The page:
When it comes to cake design, there’s no shortage of gizmos, gadgets, tools, and techniques. Here are five I’d like to try. If you’ve already had the pleasure, please let me and my readers know what you think by leaving a comment.
1. Fondant strip applicator by Ateco. Vertical fondant stripes are hard. Horizontal fondant stripes are even harder. This applicator claims to make the job much easier, but even watching this tutorial didn’t convince me. I generally like Atecoproducts, so I think I’ll have to try this one myself.
2. The Cricut Cake Cutter. Let’s face it: the Cricut can do a lot of things I can do but a whole lot better. From what I understand, it has its limitations, but as far as I’m concerned the design possibilities are endless. The Cricut debate may rage on, but when I see a cake as beautiful as this one by Elizabeth Hodes, it sure takes a lot of steam out of the argument.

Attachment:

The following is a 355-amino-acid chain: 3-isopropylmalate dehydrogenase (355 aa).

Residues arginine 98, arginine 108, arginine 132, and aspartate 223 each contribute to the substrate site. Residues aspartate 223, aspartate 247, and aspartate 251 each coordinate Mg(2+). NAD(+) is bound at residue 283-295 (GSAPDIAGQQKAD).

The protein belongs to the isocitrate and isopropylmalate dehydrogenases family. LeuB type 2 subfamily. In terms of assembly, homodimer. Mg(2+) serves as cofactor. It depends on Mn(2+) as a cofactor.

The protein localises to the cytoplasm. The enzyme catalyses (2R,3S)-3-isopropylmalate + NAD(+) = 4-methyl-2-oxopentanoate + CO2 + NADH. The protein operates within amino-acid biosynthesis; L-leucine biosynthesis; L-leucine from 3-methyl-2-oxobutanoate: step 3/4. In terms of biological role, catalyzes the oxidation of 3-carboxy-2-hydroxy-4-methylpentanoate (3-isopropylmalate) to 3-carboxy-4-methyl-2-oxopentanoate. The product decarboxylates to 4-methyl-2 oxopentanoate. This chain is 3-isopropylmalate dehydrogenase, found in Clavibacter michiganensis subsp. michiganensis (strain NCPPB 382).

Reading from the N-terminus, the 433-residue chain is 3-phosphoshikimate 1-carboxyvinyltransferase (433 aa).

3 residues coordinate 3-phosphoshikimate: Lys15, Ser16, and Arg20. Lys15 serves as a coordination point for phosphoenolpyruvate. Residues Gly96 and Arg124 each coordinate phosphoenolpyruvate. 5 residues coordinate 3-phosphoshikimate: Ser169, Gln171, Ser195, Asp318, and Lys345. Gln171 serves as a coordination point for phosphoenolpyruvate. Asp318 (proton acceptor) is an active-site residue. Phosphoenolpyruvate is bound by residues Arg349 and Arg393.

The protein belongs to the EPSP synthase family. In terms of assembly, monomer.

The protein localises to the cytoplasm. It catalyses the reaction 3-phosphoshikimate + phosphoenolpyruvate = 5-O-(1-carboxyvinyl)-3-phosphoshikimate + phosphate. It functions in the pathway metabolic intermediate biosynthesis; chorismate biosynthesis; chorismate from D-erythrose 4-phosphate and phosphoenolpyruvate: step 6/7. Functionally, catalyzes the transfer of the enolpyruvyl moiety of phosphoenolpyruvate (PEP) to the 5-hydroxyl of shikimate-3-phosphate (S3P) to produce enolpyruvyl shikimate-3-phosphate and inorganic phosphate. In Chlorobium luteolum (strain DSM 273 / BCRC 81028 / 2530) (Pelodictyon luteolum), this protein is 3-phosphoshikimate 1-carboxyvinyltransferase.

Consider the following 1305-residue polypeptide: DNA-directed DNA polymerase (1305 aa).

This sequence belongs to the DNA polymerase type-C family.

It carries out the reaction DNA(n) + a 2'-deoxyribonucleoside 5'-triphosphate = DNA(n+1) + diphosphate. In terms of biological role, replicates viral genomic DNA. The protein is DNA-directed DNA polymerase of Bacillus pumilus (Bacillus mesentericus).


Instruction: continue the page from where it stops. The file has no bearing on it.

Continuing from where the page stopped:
4. Rubber stamps. My friend Andrea of Superfine Bakery is known for this cake. The beautiful dandelion embellishment was done with a rubber stamp. Like many tools originally used for other purposes (think stencils), there’s no limit to what you can create with rubber stamps. It’s a technique I’ve yet to use, but because they’re so accessible and inexpensive, this one is a must-try. I really like the ginko leaf stamp below by Nature Watch.
5. Scalpels. I use X-acto knives a lot for hand cutting, and used them a lot more during my applique phase, but Elisa Strauss, owner of Confetti Cakes and author of The Confetti Cakes Cookbook, uses scalpels. According to Elisa, whose father is a surgeon, “[s]calpels have the finest, sharpest blades you can find…They are disposable, so after a few uses you can throw them away.” I know once I use one, I’ll never go back to X-actos again. You can buy them here.
Social tagging: cake decorating classes ct > Cricut cutter > Elizabeth Hodes > Superfine Bakery > Wedding Cakes CT > wedding cakes fairfield county > Wedding Cakes NY